Well of course each of us would, if in the same situation, want someone to save our life if at all possible. The real question here is whether or not that analogy, and others like it, actually applies to preborn children. Should we just leave those who are conceived in rape or incest or who are described as a threat to their mother’s life, and only try to save the others?
Supporters of exceptions to abortion often draw such analogies to support their opinion. These comparisons usually pose a question involving a rescue scenario. For instance, one analogy asks: If you were negotiating with terrorists for the release of hostages, wouldn't you accept an offer to free only the women and children and then keep working to free the men?
The obvious answer is yes—anyone would accept the offer to release the women and children. As noted above, as long as one does not deny another person's right to life, it is better to save some lives than none.
Does such an analogy validate exceptions to an abortion ban? No. All that such comparisons do is provide support for an incremental approach to stopping abortion.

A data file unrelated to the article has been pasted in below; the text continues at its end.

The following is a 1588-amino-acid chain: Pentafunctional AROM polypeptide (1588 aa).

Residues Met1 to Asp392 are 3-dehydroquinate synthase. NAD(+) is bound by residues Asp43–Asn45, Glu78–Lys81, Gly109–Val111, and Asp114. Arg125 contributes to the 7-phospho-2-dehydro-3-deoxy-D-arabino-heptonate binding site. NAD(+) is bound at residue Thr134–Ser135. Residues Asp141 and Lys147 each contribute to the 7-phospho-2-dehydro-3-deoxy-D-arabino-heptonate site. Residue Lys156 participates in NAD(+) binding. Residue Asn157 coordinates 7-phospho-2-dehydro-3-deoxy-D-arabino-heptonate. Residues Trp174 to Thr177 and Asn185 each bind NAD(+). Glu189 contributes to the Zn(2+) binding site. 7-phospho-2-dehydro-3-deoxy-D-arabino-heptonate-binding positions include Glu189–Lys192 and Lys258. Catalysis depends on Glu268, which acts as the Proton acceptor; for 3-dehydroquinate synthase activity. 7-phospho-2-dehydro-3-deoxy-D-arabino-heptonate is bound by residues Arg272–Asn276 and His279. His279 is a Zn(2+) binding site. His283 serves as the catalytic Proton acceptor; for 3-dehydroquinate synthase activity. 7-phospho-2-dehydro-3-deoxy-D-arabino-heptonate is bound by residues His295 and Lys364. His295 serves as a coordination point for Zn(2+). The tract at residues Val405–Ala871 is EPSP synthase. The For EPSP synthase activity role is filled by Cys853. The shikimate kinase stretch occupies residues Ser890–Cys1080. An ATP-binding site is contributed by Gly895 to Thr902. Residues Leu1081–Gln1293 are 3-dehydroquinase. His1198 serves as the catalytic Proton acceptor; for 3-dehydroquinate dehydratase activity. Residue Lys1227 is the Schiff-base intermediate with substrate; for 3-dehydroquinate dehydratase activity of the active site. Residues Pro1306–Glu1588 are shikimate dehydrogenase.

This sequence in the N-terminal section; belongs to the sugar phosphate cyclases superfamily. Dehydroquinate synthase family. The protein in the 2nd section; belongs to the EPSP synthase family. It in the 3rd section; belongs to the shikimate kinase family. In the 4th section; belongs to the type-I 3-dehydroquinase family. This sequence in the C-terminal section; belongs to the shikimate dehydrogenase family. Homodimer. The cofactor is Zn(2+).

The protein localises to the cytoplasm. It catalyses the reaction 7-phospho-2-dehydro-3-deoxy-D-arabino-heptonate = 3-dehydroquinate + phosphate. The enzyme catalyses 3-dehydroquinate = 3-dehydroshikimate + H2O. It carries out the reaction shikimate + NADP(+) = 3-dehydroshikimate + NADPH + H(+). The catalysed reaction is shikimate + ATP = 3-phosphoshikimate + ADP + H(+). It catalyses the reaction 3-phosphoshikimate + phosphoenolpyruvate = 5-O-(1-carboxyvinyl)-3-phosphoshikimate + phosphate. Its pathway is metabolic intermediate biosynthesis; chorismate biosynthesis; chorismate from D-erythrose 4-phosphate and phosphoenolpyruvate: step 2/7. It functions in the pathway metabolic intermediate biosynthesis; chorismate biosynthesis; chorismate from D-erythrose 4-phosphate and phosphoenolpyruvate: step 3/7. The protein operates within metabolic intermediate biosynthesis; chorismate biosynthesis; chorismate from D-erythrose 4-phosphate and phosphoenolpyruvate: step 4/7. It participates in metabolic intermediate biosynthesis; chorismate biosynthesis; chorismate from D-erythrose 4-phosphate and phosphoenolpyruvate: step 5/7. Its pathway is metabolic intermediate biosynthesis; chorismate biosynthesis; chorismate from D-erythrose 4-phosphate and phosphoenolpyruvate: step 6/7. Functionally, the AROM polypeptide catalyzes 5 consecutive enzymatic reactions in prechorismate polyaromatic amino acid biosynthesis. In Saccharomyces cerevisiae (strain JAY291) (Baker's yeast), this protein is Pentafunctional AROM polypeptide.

In the hostage scenario, for example, the acceptance of the release of the women and children is consistent with a step-by-step approach to ending the crisis.
If the negotiator communicating with the terrorists were to employ the tactics used in exception bills, though, he would say something like, "Yes, we accept the women and children and will keep working for the release of all the innocent prisoners, but in the meantime, you won't be prosecuted if you kill any of the men."
Exceptions don't just prohibit certain abortions, they explicitly state that other abortions shall be legally permitted. They cannot be likened to running into a burning building to save as many lives as possible—unless one enters the building with the intention of saving only certain classes of people.